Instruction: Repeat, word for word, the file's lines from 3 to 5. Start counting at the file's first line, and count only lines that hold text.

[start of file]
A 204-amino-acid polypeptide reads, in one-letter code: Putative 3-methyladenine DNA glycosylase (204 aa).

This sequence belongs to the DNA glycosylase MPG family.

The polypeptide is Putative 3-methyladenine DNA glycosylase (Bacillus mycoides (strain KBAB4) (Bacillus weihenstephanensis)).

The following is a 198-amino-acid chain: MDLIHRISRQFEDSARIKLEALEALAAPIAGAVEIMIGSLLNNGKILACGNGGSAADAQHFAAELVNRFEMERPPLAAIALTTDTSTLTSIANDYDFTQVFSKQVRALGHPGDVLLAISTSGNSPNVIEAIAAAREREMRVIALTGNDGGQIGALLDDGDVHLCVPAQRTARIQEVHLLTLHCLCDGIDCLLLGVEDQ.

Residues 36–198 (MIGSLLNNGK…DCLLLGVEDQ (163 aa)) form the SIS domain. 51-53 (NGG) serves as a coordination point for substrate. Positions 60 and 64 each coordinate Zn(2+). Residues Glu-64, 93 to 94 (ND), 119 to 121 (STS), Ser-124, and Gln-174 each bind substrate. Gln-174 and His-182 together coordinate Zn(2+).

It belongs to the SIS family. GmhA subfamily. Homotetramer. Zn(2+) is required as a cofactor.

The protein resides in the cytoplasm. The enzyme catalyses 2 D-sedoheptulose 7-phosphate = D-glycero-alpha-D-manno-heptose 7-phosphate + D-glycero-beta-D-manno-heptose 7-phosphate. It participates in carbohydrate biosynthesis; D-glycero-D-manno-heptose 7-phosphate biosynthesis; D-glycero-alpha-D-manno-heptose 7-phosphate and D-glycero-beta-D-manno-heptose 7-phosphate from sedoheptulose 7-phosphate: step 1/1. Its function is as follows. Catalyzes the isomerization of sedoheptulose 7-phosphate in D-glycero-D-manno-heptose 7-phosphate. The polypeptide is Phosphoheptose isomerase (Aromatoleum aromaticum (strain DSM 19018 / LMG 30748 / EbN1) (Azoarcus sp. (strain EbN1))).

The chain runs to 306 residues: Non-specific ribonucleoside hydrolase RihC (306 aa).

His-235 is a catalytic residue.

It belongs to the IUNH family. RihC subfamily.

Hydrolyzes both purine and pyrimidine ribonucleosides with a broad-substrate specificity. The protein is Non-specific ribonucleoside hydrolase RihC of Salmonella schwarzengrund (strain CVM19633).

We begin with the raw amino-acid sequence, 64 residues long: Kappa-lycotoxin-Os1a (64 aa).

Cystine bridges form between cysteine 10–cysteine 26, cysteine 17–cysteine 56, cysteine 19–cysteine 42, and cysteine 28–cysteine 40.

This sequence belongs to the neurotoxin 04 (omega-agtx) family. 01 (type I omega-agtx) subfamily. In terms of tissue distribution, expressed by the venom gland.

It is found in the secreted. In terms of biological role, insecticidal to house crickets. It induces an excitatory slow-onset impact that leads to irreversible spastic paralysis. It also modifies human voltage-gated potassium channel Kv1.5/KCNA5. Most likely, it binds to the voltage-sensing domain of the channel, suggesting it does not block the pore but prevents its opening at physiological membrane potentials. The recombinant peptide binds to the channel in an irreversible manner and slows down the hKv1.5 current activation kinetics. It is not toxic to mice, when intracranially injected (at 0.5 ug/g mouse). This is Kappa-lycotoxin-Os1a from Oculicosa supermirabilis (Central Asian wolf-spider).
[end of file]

The polypeptide is Putative 3-methyladenine DNA glycosylase (Bacillus mycoides (strain KBAB4) (Bacillus weihenstephanensis)).

The following is a 198-amino-acid chain: MDLIHRISRQFEDSARIKLEALEALAAPIAGAVEIMIGSLLNNGKILACGNGGSAADAQHFAAELVNRFEMERPPLAAIALTTDTSTLTSIANDYDFTQVFSKQVRALGHPGDVLLAISTSGNSPNVIEAIAAAREREMRVIALTGNDGGQIGALLDDGDVHLCVPAQRTARIQEVHLLTLHCLCDGIDCLLLGVEDQ.

Residues 36–198 (MIGSLLNNGK…DCLLLGVEDQ (163 aa)) form the SIS domain. 51-53 (NGG) serves as a coordination point for substrate. Positions 60 and 64 each coordinate Zn(2+). Residues Glu-64, 93 to 94 (ND), 119 to 121 (STS), Ser-124, and Gln-174 each bind substrate. Gln-174 and His-182 together coordinate Zn(2+).